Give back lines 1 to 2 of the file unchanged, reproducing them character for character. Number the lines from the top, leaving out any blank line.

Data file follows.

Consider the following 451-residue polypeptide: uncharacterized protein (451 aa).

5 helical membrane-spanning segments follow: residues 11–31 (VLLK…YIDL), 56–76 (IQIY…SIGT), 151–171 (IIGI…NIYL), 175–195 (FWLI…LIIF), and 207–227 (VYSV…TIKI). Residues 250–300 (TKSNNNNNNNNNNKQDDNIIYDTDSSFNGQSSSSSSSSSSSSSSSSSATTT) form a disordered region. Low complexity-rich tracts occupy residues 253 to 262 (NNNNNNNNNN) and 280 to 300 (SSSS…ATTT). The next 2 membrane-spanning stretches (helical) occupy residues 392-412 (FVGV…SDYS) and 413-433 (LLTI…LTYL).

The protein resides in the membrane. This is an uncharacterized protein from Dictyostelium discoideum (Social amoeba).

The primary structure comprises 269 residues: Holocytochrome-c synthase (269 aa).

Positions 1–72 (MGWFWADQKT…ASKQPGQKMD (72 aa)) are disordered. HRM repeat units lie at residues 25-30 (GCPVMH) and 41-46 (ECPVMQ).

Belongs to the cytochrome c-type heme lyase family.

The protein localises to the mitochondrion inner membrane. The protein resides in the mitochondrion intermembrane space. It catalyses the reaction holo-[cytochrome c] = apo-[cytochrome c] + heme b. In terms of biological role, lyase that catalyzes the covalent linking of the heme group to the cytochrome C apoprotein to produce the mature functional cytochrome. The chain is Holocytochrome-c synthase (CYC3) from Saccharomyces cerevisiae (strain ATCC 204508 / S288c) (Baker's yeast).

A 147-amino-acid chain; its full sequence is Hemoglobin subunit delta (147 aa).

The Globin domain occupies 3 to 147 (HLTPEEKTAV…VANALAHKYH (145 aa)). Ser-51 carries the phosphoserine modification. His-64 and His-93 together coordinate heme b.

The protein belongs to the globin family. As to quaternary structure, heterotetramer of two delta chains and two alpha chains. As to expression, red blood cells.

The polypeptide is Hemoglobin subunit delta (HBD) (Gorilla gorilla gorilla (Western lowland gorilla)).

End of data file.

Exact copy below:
Consider the following 451-residue polypeptide: uncharacterized protein (451 aa).

5 helical membrane-spanning segments follow: residues 11–31 (VLLK…YIDL), 56–76 (IQIY…SIGT), 151–171 (IIGI…NIYL), 175–195 (FWLI…LIIF), and 207–227 (VYSV…TIKI). Residues 250–300 (TKSNNNNNNNNNNKQDDNIIYDTDSSFNGQSSSSSSSSSSSSSSSSSATTT) form a disordered region. Low complexity-rich tracts occupy residues 253 to 262 (NNNNNNNNNN) and 280 to 300 (SSSS…ATTT). The next 2 membrane-spanning stretches (helical) occupy residues 392-412 (FVGV…SDYS) and 413-433 (LLTI…LTYL).